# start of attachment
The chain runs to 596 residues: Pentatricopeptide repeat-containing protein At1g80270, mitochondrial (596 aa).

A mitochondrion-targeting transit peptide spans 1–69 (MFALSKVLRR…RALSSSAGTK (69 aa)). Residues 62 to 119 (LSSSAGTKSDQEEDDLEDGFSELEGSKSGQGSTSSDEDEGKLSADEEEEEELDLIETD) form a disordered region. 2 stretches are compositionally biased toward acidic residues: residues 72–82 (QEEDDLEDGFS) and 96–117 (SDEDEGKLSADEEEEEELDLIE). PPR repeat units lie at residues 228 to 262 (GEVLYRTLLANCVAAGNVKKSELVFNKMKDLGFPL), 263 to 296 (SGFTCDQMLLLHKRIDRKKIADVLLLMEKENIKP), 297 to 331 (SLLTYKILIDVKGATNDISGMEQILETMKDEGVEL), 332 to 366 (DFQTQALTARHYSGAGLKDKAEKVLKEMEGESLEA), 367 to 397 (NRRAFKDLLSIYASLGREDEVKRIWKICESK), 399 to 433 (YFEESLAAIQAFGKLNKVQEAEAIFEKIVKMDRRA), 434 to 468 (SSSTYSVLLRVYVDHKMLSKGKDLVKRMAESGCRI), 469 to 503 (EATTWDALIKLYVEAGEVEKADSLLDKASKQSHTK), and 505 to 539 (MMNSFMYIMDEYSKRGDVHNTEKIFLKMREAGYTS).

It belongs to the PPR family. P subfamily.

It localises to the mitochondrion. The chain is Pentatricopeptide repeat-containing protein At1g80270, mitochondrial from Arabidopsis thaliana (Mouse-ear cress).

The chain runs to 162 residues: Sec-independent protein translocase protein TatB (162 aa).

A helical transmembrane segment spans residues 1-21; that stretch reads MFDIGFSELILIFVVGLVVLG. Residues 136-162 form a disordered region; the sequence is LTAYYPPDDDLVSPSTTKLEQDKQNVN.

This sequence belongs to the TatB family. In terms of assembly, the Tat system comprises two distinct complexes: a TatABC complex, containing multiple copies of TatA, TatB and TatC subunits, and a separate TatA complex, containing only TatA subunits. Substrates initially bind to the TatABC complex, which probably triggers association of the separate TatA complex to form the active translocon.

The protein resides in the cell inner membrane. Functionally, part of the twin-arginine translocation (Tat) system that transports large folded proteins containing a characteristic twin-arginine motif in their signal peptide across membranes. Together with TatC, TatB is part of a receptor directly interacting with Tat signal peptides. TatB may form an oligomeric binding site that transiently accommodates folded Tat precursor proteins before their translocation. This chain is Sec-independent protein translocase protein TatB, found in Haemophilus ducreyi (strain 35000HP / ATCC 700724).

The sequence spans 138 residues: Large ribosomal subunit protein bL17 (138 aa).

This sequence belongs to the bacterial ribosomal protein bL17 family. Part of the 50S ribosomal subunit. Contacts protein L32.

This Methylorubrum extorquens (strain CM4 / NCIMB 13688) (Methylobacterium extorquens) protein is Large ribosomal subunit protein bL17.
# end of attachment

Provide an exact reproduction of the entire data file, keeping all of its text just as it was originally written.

The chain runs to 596 residues: Pentatricopeptide repeat-containing protein At1g80270, mitochondrial (596 aa).

A mitochondrion-targeting transit peptide spans 1–69 (MFALSKVLRR…RALSSSAGTK (69 aa)). Residues 62 to 119 (LSSSAGTKSDQEEDDLEDGFSELEGSKSGQGSTSSDEDEGKLSADEEEEEELDLIETD) form a disordered region. 2 stretches are compositionally biased toward acidic residues: residues 72–82 (QEEDDLEDGFS) and 96–117 (SDEDEGKLSADEEEEEELDLIE). PPR repeat units lie at residues 228 to 262 (GEVLYRTLLANCVAAGNVKKSELVFNKMKDLGFPL), 263 to 296 (SGFTCDQMLLLHKRIDRKKIADVLLLMEKENIKP), 297 to 331 (SLLTYKILIDVKGATNDISGMEQILETMKDEGVEL), 332 to 366 (DFQTQALTARHYSGAGLKDKAEKVLKEMEGESLEA), 367 to 397 (NRRAFKDLLSIYASLGREDEVKRIWKICESK), 399 to 433 (YFEESLAAIQAFGKLNKVQEAEAIFEKIVKMDRRA), 434 to 468 (SSSTYSVLLRVYVDHKMLSKGKDLVKRMAESGCRI), 469 to 503 (EATTWDALIKLYVEAGEVEKADSLLDKASKQSHTK), and 505 to 539 (MMNSFMYIMDEYSKRGDVHNTEKIFLKMREAGYTS).

It belongs to the PPR family. P subfamily.

It localises to the mitochondrion. The chain is Pentatricopeptide repeat-containing protein At1g80270, mitochondrial from Arabidopsis thaliana (Mouse-ear cress).

The chain runs to 162 residues: Sec-independent protein translocase protein TatB (162 aa).

A helical transmembrane segment spans residues 1-21; that stretch reads MFDIGFSELILIFVVGLVVLG. Residues 136-162 form a disordered region; the sequence is LTAYYPPDDDLVSPSTTKLEQDKQNVN.

This sequence belongs to the TatB family. In terms of assembly, the Tat system comprises two distinct complexes: a TatABC complex, containing multiple copies of TatA, TatB and TatC subunits, and a separate TatA complex, containing only TatA subunits. Substrates initially bind to the TatABC complex, which probably triggers association of the separate TatA complex to form the active translocon.

The protein resides in the cell inner membrane. Functionally, part of the twin-arginine translocation (Tat) system that transports large folded proteins containing a characteristic twin-arginine motif in their signal peptide across membranes. Together with TatC, TatB is part of a receptor directly interacting with Tat signal peptides. TatB may form an oligomeric binding site that transiently accommodates folded Tat precursor proteins before their translocation. This chain is Sec-independent protein translocase protein TatB, found in Haemophilus ducreyi (strain 35000HP / ATCC 700724).

The sequence spans 138 residues: Large ribosomal subunit protein bL17 (138 aa).

This sequence belongs to the bacterial ribosomal protein bL17 family. Part of the 50S ribosomal subunit. Contacts protein L32.

This Methylorubrum extorquens (strain CM4 / NCIMB 13688) (Methylobacterium extorquens) protein is Large ribosomal subunit protein bL17.